A soldier serving with Jubbaland state forces has shot and killed a civilian in the southern port city of Kismayo following an argument, witnesses said. The eyewitness said the soldier has opened fire at a luxury car in the heart of the city, killing the driver on the spot after undisclosed dispute. The soldier has fled the scene following the shooting of the innocent civilian. Jubbaland officials did not comment on the civilian shooting, which becomes the latest in a string of killings in Kismayo, about 500Km south of Mogadishu.


UN Backs Somalia’s Efforts To Tackle Drought, Insecurity

18 April – Source : Xinhua – 344 Words

The United Nations and international community have backed Somalia’s government and the federal member states for agreeing to jointly fight insecurity, drought and corruption. In a joint statement released on Mondaynight in Mogadishu, the United Nations, the United States, the European Union, the AMISOM, the Intergovernmental Authority on Development (IGAD) and other partners lauded the political process the leaders achieved during their consultations in Mogadishu.

Special Representative of the UN Secretary-General (SRSG) for Somalia Michael Keating welcomed in particular the agreement reached on the key points of Somali national security architecture. “This agreement marks a major milestone for Somalia. It is a cornerstone of the federal state building process and is a basis upon which strengthened security can be built,” Keating said. He said the National Security Council chaired by the president, whose members include regional leaders, will now have a critical role in driving progress.

Keating said the international community is committed to supporting the government’s priorities including drought response and recovery, increasing revenues and fighting corruption, and a comprehensive approach to security. During two-day consultations which ended in Mogadishu on Sunday, led by Somali President Mohamed Abdullahi Mohamed and other senior officials, the political leaders agreed to aid Somalia avert a potential famine.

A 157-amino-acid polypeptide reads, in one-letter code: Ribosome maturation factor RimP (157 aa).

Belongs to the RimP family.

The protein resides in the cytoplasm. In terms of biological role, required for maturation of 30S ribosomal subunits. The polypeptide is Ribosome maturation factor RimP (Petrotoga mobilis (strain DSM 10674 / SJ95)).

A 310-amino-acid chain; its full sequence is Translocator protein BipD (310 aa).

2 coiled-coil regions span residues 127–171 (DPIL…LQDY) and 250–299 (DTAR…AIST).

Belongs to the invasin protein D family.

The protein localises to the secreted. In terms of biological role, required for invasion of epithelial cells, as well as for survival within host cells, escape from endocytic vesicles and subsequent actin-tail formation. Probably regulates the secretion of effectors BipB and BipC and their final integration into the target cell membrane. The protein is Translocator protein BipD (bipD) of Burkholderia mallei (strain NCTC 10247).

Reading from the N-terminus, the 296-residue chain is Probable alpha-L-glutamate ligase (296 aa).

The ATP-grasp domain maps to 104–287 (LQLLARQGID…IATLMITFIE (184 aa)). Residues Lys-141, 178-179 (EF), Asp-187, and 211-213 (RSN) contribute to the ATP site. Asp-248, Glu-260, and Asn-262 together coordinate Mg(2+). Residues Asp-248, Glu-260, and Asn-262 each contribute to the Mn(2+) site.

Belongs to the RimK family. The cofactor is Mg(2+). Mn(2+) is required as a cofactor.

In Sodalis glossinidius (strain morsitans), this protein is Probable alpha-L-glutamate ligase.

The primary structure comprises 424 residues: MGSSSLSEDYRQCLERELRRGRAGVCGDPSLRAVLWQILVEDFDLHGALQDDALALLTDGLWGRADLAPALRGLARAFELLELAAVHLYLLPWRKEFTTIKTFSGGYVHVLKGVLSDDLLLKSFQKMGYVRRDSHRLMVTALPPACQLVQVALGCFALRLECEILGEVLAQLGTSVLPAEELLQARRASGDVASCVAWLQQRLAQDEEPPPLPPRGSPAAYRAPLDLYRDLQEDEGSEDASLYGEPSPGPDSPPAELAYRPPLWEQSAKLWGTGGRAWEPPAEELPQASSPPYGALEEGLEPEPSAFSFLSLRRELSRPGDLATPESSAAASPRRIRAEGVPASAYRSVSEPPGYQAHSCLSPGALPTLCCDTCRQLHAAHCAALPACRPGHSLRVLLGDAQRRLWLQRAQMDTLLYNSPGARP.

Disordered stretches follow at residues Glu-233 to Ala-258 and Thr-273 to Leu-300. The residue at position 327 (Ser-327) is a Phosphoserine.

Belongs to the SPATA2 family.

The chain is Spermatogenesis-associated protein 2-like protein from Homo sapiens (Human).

New African Soccer Boss Open To Somalia Hosting Games Again

18 April – Source : Washington Post – 357 Words

Somalia could host international games again for the first time in nearly 30 years after the new head of African soccer said on Tuesday he’s open to the idea. Confederation of African Football president Ahmad invited Somalia to start by organizing friendly games against neighbor Djibouti in the Somali capital Mogadishu. Mogadishu last hosted a senior international games in 1988. Somalia has been wracked by violence and chaos since the early 1990s, first because of a civil war and now deadly attacks by homegrown Islamist extremist group al-Shabab.

But the situation has improved. Somalia President Mohamed Abdullahi Mohamed used Ahmad’s visit to request his country be allowed to host international soccer again. Ahmad, who beat longtime African soccer boss Issa Hayatou in an election last month, made a two-day visit to Somalia on Monday and Tuesday, his first official trip as CAF president. “Holding friendly matches in Mogadishu will help a lot to encourage sports and help Somalia regain its sports glory and I have asked Djibouti and Somalia to start playing the first friendly matches,” Ahmad said.